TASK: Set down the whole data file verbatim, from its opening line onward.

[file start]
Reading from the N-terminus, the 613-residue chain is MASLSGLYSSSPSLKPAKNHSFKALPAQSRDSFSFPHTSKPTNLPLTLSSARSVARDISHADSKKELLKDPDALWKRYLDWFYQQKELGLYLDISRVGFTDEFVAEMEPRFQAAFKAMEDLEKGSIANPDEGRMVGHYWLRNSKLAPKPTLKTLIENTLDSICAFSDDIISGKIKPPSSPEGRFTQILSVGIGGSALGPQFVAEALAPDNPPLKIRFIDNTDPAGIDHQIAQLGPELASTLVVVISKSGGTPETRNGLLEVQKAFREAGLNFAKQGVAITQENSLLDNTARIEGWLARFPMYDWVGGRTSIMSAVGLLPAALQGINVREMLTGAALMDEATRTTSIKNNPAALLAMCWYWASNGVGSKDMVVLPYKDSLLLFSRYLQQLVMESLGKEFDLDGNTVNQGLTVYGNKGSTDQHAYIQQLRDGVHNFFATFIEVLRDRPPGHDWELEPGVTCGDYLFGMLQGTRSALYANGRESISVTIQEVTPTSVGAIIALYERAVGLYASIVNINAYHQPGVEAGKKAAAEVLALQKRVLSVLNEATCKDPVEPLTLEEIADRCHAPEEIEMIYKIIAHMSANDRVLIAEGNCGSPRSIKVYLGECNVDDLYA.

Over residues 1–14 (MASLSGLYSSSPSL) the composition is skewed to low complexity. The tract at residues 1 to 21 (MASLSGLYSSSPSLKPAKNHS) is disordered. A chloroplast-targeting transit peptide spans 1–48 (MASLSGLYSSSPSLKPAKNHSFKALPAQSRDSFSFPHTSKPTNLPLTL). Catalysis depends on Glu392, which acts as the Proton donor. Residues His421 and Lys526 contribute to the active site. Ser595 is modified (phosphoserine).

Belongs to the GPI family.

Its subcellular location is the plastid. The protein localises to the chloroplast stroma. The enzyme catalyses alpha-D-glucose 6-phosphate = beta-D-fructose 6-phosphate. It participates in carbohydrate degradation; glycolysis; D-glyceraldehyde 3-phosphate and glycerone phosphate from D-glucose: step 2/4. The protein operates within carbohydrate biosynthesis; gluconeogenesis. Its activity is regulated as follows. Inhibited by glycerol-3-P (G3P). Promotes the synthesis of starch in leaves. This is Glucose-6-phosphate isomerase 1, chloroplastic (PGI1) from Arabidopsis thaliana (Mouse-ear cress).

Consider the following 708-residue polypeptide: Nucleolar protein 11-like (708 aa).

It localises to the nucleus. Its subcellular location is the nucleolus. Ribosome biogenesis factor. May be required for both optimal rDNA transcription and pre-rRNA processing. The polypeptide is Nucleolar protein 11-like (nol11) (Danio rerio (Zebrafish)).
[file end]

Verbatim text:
Reading from the N-terminus, the 613-residue chain is MASLSGLYSSSPSLKPAKNHSFKALPAQSRDSFSFPHTSKPTNLPLTLSSARSVARDISHADSKKELLKDPDALWKRYLDWFYQQKELGLYLDISRVGFTDEFVAEMEPRFQAAFKAMEDLEKGSIANPDEGRMVGHYWLRNSKLAPKPTLKTLIENTLDSICAFSDDIISGKIKPPSSPEGRFTQILSVGIGGSALGPQFVAEALAPDNPPLKIRFIDNTDPAGIDHQIAQLGPELASTLVVVISKSGGTPETRNGLLEVQKAFREAGLNFAKQGVAITQENSLLDNTARIEGWLARFPMYDWVGGRTSIMSAVGLLPAALQGINVREMLTGAALMDEATRTTSIKNNPAALLAMCWYWASNGVGSKDMVVLPYKDSLLLFSRYLQQLVMESLGKEFDLDGNTVNQGLTVYGNKGSTDQHAYIQQLRDGVHNFFATFIEVLRDRPPGHDWELEPGVTCGDYLFGMLQGTRSALYANGRESISVTIQEVTPTSVGAIIALYERAVGLYASIVNINAYHQPGVEAGKKAAAEVLALQKRVLSVLNEATCKDPVEPLTLEEIADRCHAPEEIEMIYKIIAHMSANDRVLIAEGNCGSPRSIKVYLGECNVDDLYA.

Over residues 1–14 (MASLSGLYSSSPSL) the composition is skewed to low complexity. The tract at residues 1 to 21 (MASLSGLYSSSPSLKPAKNHS) is disordered. A chloroplast-targeting transit peptide spans 1–48 (MASLSGLYSSSPSLKPAKNHSFKALPAQSRDSFSFPHTSKPTNLPLTL). Catalysis depends on Glu392, which acts as the Proton donor. Residues His421 and Lys526 contribute to the active site. Ser595 is modified (phosphoserine).

Belongs to the GPI family.

Its subcellular location is the plastid. The protein localises to the chloroplast stroma. The enzyme catalyses alpha-D-glucose 6-phosphate = beta-D-fructose 6-phosphate. It participates in carbohydrate degradation; glycolysis; D-glyceraldehyde 3-phosphate and glycerone phosphate from D-glucose: step 2/4. The protein operates within carbohydrate biosynthesis; gluconeogenesis. Its activity is regulated as follows. Inhibited by glycerol-3-P (G3P). Promotes the synthesis of starch in leaves. This is Glucose-6-phosphate isomerase 1, chloroplastic (PGI1) from Arabidopsis thaliana (Mouse-ear cress).

Consider the following 708-residue polypeptide: Nucleolar protein 11-like (708 aa).

It localises to the nucleus. Its subcellular location is the nucleolus. Ribosome biogenesis factor. May be required for both optimal rDNA transcription and pre-rRNA processing. The polypeptide is Nucleolar protein 11-like (nol11) (Danio rerio (Zebrafish)).